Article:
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The Second Butterfield Stage (Sort Of)

When I was writing a chapter for the second volume of my book, The Yankee Road, I told the story of John Butterfield and his Overland Mail Company, which operated a stagecoach line between St. Louis and San Francisco between 1858 and 1861; its existence cut short by the outbreak of the Civil War.

The trip took 25 days of jolts, bumps and dust to reach the West Coast and the fare was around $3000 one way in today’s money. Butterfield was a substantial citizen who was one of the founding partners in American Express and had been involved in early telegraph companies. He finished his career as Mayor of Utica NY, dying in 1869. I noted that, contrary to movie lore, he never used his name on his stage line.

Needless to say, I was surprised somewhat later to find there had been a second stage line (more or less) run by a Butterfield and it actually had the Butterfield name on its equipment. Maybe the movies were right (in part) after all. I thought I’d better look into this.

It turns out that a ‘Colonel’ David Butterfield had been involved in the Colorado goldfields in the late 1850s. He was a Yankee, being born and raised in Maine, but was no relation to his more famous namesake, John. He was in Kansas when the ‘Smoky Hills’ trail from what is now Kansas City to Denver, Colorado, was explored near the end of the Civil War. He accumulated a goodly amount of capital and started the Butterfield Overland Despatch, the B.O.D., consisting primarily of wagon trains pulled by oxen that carried mining equipment and supplies, as well as passengers, across the Great Plains to Denver. The first B.O.D. wagon train left for Denver in June 1865.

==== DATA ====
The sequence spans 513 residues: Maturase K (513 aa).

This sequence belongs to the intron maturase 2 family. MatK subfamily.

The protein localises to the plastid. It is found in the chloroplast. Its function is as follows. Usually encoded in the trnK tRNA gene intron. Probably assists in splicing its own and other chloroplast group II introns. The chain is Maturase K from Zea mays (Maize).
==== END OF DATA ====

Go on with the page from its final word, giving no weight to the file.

The trail led right through the Cheyenne’s and others’ hunting grounds, which was both not appreciated by these horsemen and also presented an opportunity for plunder. Bluntly put, it was a slow-moving (12 days or more) way to get from the Kansas City railhead west to Denver, but it had its obvious dangers.

The B.O.D. did not last long. First, Butterfield found he was losing money and 18 months after he began, he sold out to his competitor, Ben Holladay, who then later sold out to Wells Fargo Express. When the Union Pacific Railroad reached southern Wyoming, the wagon route was truncated into a shorter north-south route from there to Denver. Colonel Butterfield died in 1873, shot by an unhappy investor in his urban railway in Hot Springs, Arkansas.

It strikes me that the accounts of Indians and bandits chasing a Butterfield stage through the deserts and mountains of the Far West was just a fictional amalgam of real attacks on the B.O.D.’s slow oxen train, or convoy, on the flat prairies transposed to the more interesting scenery of the mountainous land a thousand miles west and south of the ‘Smoky Hills’ trail.

Learn more about The Yankee Road volumes 1 and 2 and download sample chapters here.